MLS commissioner says Real Salt Lake’s new facility enables the league to recruit, develop world’s top talent

FILE - In this Dec. 9, 2016, file photo, MLS Commissioner Don Garber holds a state of the league news conference in Toronto. Four cities are in the running to join Major League Soccer. MLS announced Wednesday, Nov. 29, 2017, that Cincinnati; Detroit; Nashville, Tennessee; and Sacramento, California, are finalists for two expansion clubs. Owners and officials representing the expansion markets will make presentations to MLS Commissioner Don Garber and the league's expansion committee on Dec. 6 in New York. (Chris Young/The Canadian Press via AP, File)

Herriman • Major League Soccer commissioner Don Garber was most impressed by the scale of the facility.

“The moment you walk in and you see two really big soccer fields with the Royals practicing on it, you’re just overwhelmed by the size and scope,” he said.

As he walked around the fields at the Zions Bank training center with Real Salt Lake owner Dell Loy Hansen Wednesday before the building’s grand opening ceremony, he was struck by what, beyond size, the $78 million facility embodied. The training center brought together all five RSL-owned teams (two Academy teams, the Real Monarchs, Utah Royals FC and Real Salt Lake) under one roof.

“We’re trying to do more than just be big,” Garber said. “We’re trying to be connected. So the high school, the concession areas, the weight room, the locker rooms are all indicative of where MLS wanted to be, and we’re getting there now.”

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The 42-acre facility includes two indoor fields, five outdoor practice fields and the Monarchs’ new 5,000-seat stadium. The Academy, Monarchs and first team will train there throughout the season, and they all have their own locker rooms on site. Multiple training rooms and weight rooms are housed under the same roof as the two turf fields.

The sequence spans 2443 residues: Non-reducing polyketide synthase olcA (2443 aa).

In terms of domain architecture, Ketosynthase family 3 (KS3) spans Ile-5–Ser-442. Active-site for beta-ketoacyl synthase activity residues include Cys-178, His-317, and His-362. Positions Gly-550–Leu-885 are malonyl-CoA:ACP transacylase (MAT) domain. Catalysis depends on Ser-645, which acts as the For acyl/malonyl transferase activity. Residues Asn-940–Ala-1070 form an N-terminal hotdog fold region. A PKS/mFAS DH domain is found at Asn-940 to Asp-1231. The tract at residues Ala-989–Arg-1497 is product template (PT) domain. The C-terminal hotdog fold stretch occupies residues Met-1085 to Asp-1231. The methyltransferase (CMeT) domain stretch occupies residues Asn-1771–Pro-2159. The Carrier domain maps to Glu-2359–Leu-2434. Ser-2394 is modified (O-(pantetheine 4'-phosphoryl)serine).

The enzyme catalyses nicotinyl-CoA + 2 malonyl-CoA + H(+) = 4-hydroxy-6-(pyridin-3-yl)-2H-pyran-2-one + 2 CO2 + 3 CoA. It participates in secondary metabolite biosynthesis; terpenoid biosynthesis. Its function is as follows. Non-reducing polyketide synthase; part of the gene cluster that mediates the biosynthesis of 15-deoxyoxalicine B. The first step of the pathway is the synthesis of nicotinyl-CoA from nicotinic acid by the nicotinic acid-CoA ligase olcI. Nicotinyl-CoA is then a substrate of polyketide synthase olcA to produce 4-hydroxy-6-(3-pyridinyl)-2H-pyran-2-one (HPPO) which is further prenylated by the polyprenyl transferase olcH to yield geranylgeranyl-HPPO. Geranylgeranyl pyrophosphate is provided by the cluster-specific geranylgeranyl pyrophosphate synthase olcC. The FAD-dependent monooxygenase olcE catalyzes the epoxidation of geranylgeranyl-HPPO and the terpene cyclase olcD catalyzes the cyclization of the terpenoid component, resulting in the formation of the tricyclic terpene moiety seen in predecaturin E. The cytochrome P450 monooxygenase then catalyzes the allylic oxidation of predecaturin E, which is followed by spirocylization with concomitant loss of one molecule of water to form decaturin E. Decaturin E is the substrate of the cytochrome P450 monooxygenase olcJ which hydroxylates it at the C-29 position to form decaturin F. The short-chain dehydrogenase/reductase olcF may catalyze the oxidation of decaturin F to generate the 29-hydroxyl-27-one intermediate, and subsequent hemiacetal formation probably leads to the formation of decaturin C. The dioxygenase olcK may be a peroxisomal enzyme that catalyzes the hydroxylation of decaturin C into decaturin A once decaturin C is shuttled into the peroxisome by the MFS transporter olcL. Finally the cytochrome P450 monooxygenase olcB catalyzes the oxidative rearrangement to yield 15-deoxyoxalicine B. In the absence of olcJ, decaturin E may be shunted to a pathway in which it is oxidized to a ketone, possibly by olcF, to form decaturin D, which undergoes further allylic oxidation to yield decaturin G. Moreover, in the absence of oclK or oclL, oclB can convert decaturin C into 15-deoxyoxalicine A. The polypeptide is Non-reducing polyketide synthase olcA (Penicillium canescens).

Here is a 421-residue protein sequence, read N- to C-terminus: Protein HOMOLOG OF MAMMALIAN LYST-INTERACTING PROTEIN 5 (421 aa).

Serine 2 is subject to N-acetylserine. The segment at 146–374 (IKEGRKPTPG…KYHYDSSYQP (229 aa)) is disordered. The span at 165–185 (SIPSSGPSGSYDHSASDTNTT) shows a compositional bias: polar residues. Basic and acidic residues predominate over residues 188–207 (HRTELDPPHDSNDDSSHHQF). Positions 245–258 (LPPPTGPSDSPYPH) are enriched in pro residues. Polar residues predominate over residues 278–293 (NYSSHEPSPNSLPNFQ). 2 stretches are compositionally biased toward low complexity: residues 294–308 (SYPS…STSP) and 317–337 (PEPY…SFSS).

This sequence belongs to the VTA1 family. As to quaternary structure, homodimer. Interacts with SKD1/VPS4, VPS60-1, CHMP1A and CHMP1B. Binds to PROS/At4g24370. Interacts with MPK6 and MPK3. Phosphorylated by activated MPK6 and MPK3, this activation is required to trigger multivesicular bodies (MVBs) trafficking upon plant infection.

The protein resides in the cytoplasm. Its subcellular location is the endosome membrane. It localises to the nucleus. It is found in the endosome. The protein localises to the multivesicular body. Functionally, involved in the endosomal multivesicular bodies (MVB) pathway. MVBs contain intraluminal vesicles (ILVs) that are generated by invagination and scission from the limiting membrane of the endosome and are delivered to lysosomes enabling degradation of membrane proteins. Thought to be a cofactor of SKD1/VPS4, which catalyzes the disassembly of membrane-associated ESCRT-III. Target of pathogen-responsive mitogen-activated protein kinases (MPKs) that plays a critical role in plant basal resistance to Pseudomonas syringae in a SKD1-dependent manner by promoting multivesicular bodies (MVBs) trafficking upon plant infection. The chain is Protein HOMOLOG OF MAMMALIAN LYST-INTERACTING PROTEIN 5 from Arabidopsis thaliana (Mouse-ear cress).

The Royals will use America First Field in Sandy to train once the weather warms up, but they plan to spend the first leg of preseason in Herriman.

“You’re going to see more of it every year in MLS,” Garber said of state-of-the-art facilities built for not just the first team. “The bar keeps getting raised higher.”

The league has long stressed the importance of developing American talent and has incentivized that strategy with Homegrown Player rules.

An influx of TAM (targeted allocation money) this season, however, has sparked a shift toward young international talent as well.

“We have as a theme, a mission, to be the league of choice for the top players in the world, particularly the top young players,” Garber said. “And you think about some of the players that were brought in in the offseason — it can’t just be about, ‘MLS is a league on the rise and that it’s a great place to play. It’s a great place to either start your career or continue your career.’

“It has to be about a place that can be as good as any other professional soccer league in the world in terms of its professionalism, its competition, its ability to develop you as a first team player. And this [facility] tells a pretty good story,” he added.

Players from the Academy, Royals and RSL sat in the audience during the opening ceremony, while the Monarchs players prepared for training on the adjacent field. The Academy players even sang “Stand by Me” — an appropriate choice for a celebration of continuity between teams — as the high school highlighted its two choirs.

“We picked a specific path,” Hansen said, “that we’re going to start form the youth up, age 7, and we’re going to internally grow the core of our program. It’ll be interesting to see what it looks like in 10, 15, and 20 years. The real fruit of what we’re doing here today will be shown in 15 and 20 years.”

THE SCALE OF THE ZIONS BANK REAL ACADEMY<br>As a whole • 42 acres, $78 million.<br>The high school • over 70,000 square feet of floor area.<br>Indoor fields • 210,000 square feet of field space, 400-foot clear span width, 525 feet long, 70 feet high at the roof peak.<br>Zions Bank Stadium • 5,000-seat capacity